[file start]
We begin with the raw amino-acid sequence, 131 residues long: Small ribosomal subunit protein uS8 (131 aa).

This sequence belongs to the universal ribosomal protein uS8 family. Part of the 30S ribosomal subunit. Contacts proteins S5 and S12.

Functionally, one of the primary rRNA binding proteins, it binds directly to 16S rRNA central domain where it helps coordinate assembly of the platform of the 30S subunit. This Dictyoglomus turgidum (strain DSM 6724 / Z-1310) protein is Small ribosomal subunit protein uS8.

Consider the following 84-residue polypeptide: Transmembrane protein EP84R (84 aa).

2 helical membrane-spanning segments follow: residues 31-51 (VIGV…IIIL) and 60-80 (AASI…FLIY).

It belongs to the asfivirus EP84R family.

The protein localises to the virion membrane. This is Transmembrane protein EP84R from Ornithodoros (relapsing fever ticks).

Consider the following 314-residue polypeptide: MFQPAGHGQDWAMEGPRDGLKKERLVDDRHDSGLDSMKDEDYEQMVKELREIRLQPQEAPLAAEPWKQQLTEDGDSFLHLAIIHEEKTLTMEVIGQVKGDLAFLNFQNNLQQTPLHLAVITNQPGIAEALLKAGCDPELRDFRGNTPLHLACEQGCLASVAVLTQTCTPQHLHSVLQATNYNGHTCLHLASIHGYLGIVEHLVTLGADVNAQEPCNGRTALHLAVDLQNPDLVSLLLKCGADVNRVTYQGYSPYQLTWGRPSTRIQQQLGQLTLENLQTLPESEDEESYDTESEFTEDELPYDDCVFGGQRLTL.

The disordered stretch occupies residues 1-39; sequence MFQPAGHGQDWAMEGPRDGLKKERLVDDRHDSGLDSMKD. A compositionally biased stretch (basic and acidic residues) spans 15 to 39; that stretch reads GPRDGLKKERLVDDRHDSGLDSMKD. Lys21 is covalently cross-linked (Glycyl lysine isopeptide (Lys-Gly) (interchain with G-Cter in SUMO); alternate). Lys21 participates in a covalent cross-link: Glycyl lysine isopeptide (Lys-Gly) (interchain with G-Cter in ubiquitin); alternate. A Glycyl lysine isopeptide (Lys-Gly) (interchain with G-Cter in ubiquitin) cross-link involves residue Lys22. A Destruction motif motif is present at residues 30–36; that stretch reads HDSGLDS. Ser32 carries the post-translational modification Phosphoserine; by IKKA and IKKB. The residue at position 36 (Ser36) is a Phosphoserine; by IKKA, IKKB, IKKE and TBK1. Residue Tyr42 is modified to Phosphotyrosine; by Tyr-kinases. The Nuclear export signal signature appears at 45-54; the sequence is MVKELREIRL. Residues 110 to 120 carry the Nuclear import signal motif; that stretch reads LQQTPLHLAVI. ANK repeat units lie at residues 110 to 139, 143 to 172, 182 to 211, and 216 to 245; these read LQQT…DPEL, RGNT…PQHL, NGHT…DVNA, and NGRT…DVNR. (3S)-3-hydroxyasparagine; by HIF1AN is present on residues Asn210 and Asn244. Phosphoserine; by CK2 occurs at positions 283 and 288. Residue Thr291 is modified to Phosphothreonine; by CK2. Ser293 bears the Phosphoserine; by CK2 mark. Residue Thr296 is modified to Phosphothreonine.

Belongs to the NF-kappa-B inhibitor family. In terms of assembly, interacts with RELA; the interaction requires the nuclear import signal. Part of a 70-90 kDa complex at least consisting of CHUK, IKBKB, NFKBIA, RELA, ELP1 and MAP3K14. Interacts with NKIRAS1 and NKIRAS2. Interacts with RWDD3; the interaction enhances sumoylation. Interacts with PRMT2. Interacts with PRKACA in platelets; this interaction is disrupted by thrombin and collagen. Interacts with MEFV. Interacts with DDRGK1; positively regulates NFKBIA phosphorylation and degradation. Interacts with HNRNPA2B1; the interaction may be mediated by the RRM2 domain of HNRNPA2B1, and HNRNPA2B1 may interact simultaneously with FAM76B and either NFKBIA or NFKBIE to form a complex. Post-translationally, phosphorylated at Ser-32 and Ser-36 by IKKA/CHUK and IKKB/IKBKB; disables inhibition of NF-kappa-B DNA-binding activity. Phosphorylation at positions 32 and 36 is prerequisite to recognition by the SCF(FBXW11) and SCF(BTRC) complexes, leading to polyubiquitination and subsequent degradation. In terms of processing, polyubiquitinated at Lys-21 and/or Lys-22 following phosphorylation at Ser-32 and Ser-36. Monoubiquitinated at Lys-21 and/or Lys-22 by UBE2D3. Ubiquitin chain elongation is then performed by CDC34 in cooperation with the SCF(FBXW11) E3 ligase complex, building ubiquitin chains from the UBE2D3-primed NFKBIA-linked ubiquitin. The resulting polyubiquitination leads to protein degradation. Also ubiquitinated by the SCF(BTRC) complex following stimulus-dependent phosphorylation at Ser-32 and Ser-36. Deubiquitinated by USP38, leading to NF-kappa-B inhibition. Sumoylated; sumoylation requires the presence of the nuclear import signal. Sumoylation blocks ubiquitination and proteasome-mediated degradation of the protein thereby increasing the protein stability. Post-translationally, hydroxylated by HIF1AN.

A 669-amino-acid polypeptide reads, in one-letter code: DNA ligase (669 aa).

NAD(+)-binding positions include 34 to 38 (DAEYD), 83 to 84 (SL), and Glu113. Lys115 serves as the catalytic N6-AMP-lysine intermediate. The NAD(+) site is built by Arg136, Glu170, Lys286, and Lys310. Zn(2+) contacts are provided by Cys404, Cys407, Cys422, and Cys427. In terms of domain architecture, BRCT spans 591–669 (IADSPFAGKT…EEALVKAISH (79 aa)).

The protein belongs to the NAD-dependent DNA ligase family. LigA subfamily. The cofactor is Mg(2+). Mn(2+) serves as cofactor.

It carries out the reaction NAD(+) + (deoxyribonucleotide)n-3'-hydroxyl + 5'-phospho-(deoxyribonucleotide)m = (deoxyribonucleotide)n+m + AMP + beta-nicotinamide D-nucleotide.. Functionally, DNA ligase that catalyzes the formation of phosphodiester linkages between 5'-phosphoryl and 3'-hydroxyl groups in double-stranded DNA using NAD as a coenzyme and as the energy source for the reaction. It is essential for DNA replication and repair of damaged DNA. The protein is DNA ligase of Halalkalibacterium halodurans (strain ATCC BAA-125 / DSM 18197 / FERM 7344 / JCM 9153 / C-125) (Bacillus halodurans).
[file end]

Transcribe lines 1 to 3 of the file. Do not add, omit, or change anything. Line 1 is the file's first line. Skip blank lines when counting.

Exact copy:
We begin with the raw amino-acid sequence, 131 residues long: Small ribosomal subunit protein uS8 (131 aa).

This sequence belongs to the universal ribosomal protein uS8 family. Part of the 30S ribosomal subunit. Contacts proteins S5 and S12.

Functionally, one of the primary rRNA binding proteins, it binds directly to 16S rRNA central domain where it helps coordinate assembly of the platform of the 30S subunit. This Dictyoglomus turgidum (strain DSM 6724 / Z-1310) protein is Small ribosomal subunit protein uS8.